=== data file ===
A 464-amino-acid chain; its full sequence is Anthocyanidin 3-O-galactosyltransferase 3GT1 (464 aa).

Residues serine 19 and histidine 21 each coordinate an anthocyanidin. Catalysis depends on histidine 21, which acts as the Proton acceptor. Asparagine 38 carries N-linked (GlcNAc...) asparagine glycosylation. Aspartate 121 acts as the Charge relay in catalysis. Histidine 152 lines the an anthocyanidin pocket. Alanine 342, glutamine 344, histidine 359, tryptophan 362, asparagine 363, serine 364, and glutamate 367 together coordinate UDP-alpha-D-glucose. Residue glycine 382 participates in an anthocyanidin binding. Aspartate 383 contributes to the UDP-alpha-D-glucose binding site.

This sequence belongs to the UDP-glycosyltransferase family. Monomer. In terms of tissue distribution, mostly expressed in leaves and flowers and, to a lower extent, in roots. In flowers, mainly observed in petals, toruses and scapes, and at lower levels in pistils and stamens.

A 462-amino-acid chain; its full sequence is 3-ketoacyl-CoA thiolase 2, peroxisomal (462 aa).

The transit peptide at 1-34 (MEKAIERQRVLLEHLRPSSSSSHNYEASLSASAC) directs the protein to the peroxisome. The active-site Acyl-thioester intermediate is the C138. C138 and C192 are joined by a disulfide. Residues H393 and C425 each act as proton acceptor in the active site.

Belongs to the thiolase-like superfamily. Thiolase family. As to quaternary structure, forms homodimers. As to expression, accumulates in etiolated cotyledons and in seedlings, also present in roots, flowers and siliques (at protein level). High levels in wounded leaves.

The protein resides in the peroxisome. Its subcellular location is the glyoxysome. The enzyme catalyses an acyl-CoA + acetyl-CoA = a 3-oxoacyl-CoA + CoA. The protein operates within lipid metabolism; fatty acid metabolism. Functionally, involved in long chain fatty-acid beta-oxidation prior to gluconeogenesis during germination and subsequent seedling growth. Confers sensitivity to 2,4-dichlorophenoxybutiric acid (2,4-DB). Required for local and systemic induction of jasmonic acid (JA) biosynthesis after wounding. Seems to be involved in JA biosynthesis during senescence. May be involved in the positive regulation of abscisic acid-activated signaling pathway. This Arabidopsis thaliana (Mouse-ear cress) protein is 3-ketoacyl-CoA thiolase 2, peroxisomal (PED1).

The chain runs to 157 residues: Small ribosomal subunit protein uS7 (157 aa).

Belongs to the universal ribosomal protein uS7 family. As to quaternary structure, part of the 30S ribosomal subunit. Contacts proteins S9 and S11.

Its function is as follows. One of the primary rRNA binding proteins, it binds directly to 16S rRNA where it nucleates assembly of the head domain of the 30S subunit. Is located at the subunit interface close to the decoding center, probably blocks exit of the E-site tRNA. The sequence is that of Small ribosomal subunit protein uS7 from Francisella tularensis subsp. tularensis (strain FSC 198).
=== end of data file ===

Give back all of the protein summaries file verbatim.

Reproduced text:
A 464-amino-acid chain; its full sequence is Anthocyanidin 3-O-galactosyltransferase 3GT1 (464 aa).

Residues serine 19 and histidine 21 each coordinate an anthocyanidin. Catalysis depends on histidine 21, which acts as the Proton acceptor. Asparagine 38 carries N-linked (GlcNAc...) asparagine glycosylation. Aspartate 121 acts as the Charge relay in catalysis. Histidine 152 lines the an anthocyanidin pocket. Alanine 342, glutamine 344, histidine 359, tryptophan 362, asparagine 363, serine 364, and glutamate 367 together coordinate UDP-alpha-D-glucose. Residue glycine 382 participates in an anthocyanidin binding. Aspartate 383 contributes to the UDP-alpha-D-glucose binding site.

This sequence belongs to the UDP-glycosyltransferase family. Monomer. In terms of tissue distribution, mostly expressed in leaves and flowers and, to a lower extent, in roots. In flowers, mainly observed in petals, toruses and scapes, and at lower levels in pistils and stamens.

A 462-amino-acid chain; its full sequence is 3-ketoacyl-CoA thiolase 2, peroxisomal (462 aa).

The transit peptide at 1-34 (MEKAIERQRVLLEHLRPSSSSSHNYEASLSASAC) directs the protein to the peroxisome. The active-site Acyl-thioester intermediate is the C138. C138 and C192 are joined by a disulfide. Residues H393 and C425 each act as proton acceptor in the active site.

Belongs to the thiolase-like superfamily. Thiolase family. As to quaternary structure, forms homodimers. As to expression, accumulates in etiolated cotyledons and in seedlings, also present in roots, flowers and siliques (at protein level). High levels in wounded leaves.

The protein resides in the peroxisome. Its subcellular location is the glyoxysome. The enzyme catalyses an acyl-CoA + acetyl-CoA = a 3-oxoacyl-CoA + CoA. The protein operates within lipid metabolism; fatty acid metabolism. Functionally, involved in long chain fatty-acid beta-oxidation prior to gluconeogenesis during germination and subsequent seedling growth. Confers sensitivity to 2,4-dichlorophenoxybutiric acid (2,4-DB). Required for local and systemic induction of jasmonic acid (JA) biosynthesis after wounding. Seems to be involved in JA biosynthesis during senescence. May be involved in the positive regulation of abscisic acid-activated signaling pathway. This Arabidopsis thaliana (Mouse-ear cress) protein is 3-ketoacyl-CoA thiolase 2, peroxisomal (PED1).

The chain runs to 157 residues: Small ribosomal subunit protein uS7 (157 aa).

Belongs to the universal ribosomal protein uS7 family. As to quaternary structure, part of the 30S ribosomal subunit. Contacts proteins S9 and S11.

Its function is as follows. One of the primary rRNA binding proteins, it binds directly to 16S rRNA where it nucleates assembly of the head domain of the 30S subunit. Is located at the subunit interface close to the decoding center, probably blocks exit of the E-site tRNA. The sequence is that of Small ribosomal subunit protein uS7 from Francisella tularensis subsp. tularensis (strain FSC 198).